In this song, The Wreck of the FFV, a heart-wrenching melodrama is presented in short fashion. The song recounts a true occurence. In West Virginia in 1890 engineer George Alley, driving Locomotive #143 on the FFV line, hit a rock slide and died. A.P. Carter first wrote this one down in the 1920′s.
“Many a man has lost his life in trying to make lost time” counsels George’s mother, which I suppose is sound advice for us all.
For Heaven’s sake be careful!
Click to hear Bumba have a go at it.
Here it is again (12.20.12)
Along came the FFV the swiftest on the line,
Running o’er the C&O road just twenty minutes behind,
Running into Cevile, head porters on the line,
Receiving their strict orders from a station just behind.
Georgie’s mother came to him with a bucket on her arm,
Saying, “My darling son be careful how you run.
For many a man has lost his life in trying to make lost time,
And if you run your engine right you’ll get there just on time.”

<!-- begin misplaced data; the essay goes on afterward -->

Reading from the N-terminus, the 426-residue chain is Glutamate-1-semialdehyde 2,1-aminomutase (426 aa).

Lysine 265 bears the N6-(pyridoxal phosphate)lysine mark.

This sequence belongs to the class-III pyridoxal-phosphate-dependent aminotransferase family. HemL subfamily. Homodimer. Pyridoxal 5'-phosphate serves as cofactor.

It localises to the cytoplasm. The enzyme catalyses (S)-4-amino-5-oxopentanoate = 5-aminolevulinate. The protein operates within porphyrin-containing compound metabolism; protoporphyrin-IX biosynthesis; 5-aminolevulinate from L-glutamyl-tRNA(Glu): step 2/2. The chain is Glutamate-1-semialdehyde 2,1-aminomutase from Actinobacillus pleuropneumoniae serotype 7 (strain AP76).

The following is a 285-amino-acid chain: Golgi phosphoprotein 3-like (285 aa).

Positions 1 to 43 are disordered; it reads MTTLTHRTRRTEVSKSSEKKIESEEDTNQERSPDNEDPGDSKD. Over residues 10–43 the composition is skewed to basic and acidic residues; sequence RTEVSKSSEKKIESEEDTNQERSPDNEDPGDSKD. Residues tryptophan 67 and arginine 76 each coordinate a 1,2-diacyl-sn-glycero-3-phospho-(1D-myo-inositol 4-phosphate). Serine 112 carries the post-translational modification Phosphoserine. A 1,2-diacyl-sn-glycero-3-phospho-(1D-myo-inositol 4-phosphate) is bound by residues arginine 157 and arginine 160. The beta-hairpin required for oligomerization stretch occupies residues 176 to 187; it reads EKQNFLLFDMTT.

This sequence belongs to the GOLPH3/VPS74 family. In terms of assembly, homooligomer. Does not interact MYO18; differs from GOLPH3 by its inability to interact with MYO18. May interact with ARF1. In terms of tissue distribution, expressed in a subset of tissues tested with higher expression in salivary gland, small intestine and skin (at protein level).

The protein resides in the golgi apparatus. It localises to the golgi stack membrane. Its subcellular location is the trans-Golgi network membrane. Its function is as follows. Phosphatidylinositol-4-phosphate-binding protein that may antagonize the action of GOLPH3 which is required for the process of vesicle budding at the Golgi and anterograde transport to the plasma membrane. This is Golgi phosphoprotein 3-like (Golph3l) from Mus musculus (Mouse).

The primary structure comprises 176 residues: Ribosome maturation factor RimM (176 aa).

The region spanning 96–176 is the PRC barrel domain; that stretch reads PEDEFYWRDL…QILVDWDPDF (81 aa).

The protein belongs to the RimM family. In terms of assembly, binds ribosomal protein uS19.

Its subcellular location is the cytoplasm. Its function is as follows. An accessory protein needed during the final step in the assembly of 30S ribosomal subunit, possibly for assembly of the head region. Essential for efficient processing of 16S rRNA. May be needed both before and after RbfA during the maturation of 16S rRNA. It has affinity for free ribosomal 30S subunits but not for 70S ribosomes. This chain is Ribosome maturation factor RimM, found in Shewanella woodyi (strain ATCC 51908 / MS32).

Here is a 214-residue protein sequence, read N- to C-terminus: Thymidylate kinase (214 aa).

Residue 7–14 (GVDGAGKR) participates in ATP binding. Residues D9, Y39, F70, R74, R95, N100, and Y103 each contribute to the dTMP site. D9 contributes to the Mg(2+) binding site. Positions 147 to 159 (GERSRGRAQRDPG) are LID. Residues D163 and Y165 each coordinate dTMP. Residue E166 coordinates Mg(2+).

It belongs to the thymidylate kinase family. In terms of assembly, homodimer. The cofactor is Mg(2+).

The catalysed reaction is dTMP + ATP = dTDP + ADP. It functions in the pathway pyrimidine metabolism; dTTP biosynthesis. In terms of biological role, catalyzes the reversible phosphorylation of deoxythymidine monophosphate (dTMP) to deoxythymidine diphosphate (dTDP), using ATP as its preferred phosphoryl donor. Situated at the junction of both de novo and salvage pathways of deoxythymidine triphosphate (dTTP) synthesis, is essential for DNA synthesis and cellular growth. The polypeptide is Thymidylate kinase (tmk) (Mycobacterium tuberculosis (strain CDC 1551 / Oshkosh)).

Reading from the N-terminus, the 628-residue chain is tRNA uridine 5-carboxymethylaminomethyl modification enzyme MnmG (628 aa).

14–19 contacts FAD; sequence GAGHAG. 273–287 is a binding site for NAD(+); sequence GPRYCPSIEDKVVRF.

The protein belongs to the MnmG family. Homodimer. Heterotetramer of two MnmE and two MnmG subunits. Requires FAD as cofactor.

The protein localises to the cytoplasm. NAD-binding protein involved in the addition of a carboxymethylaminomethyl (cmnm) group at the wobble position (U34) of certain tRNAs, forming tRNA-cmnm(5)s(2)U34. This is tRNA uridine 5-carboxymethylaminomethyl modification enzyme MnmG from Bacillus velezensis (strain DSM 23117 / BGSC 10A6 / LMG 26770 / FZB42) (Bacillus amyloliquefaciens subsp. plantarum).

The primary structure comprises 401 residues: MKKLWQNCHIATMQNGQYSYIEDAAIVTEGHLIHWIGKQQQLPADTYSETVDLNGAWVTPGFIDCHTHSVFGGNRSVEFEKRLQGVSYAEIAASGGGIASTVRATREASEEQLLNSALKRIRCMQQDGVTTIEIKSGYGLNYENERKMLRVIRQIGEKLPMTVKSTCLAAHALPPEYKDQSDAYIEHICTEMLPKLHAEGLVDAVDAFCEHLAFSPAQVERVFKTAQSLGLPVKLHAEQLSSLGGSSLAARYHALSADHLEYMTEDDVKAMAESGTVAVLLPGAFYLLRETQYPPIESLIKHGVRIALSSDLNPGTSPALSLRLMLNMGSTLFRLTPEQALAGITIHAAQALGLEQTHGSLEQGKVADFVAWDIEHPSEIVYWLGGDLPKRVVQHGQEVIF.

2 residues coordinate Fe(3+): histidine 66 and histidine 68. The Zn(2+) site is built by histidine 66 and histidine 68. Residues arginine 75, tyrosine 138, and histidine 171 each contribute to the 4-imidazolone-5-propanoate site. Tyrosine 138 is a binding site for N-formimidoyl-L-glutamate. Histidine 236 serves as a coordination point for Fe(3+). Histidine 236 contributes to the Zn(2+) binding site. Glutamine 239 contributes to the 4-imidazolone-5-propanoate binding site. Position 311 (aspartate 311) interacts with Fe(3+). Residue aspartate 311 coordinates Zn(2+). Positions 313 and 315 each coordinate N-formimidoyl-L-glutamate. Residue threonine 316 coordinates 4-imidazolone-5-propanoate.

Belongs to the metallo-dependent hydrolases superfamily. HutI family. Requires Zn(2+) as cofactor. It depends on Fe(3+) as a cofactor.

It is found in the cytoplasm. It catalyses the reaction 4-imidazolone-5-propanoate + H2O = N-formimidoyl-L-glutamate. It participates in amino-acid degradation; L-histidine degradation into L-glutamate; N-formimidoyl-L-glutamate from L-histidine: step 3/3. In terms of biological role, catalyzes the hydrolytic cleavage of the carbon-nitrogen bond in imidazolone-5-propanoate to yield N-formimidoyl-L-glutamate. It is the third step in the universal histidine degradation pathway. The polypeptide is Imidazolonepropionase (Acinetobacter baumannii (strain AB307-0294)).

Up the road he darted, against the rocks he crushed,
Upside down the engine turned and Georgie’s breast did smash.
His head was against the firebox door, the flames are rolling high,
“I’m glad I was born an engineer on the C&O road to die.”
The doctor said to Georgie, “My darling boy, be still,
Your life may yet be saved if it is God’s blessed will.”
“Oh no,” said George, “that will not do — I want to die so free,
I want to die for the engine I love, one hundred and forty three.”
The doctor said to Georgie, “Your life cannot be saved.”
Murdered upon the railroad and laid in a lonesome grave,
His face was covered up with blood, his eyes they could not see,
And the very last words poor Georgie said was, “Nearer, my God, to thee.”
OK, I’m adding a little update. (6/8/12) I just did the song again, I think a little better.